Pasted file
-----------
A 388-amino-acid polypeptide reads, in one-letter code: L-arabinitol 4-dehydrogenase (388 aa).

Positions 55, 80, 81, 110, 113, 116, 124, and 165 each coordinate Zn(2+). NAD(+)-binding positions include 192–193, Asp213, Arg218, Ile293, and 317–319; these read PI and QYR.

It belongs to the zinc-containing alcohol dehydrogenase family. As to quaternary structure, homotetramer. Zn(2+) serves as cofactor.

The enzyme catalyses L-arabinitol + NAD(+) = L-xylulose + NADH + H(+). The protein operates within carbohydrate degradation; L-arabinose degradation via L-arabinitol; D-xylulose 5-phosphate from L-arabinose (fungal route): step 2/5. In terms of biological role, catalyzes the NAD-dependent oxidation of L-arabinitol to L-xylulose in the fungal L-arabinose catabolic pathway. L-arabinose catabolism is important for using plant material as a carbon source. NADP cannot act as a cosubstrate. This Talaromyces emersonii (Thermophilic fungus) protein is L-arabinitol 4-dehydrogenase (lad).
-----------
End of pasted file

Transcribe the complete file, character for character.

A 388-amino-acid polypeptide reads, in one-letter code: L-arabinitol 4-dehydrogenase (388 aa).

Positions 55, 80, 81, 110, 113, 116, 124, and 165 each coordinate Zn(2+). NAD(+)-binding positions include 192–193, Asp213, Arg218, Ile293, and 317–319; these read PI and QYR.

It belongs to the zinc-containing alcohol dehydrogenase family. As to quaternary structure, homotetramer. Zn(2+) serves as cofactor.

The enzyme catalyses L-arabinitol + NAD(+) = L-xylulose + NADH + H(+). The protein operates within carbohydrate degradation; L-arabinose degradation via L-arabinitol; D-xylulose 5-phosphate from L-arabinose (fungal route): step 2/5. In terms of biological role, catalyzes the NAD-dependent oxidation of L-arabinitol to L-xylulose in the fungal L-arabinose catabolic pathway. L-arabinose catabolism is important for using plant material as a carbon source. NADP cannot act as a cosubstrate. This Talaromyces emersonii (Thermophilic fungus) protein is L-arabinitol 4-dehydrogenase (lad).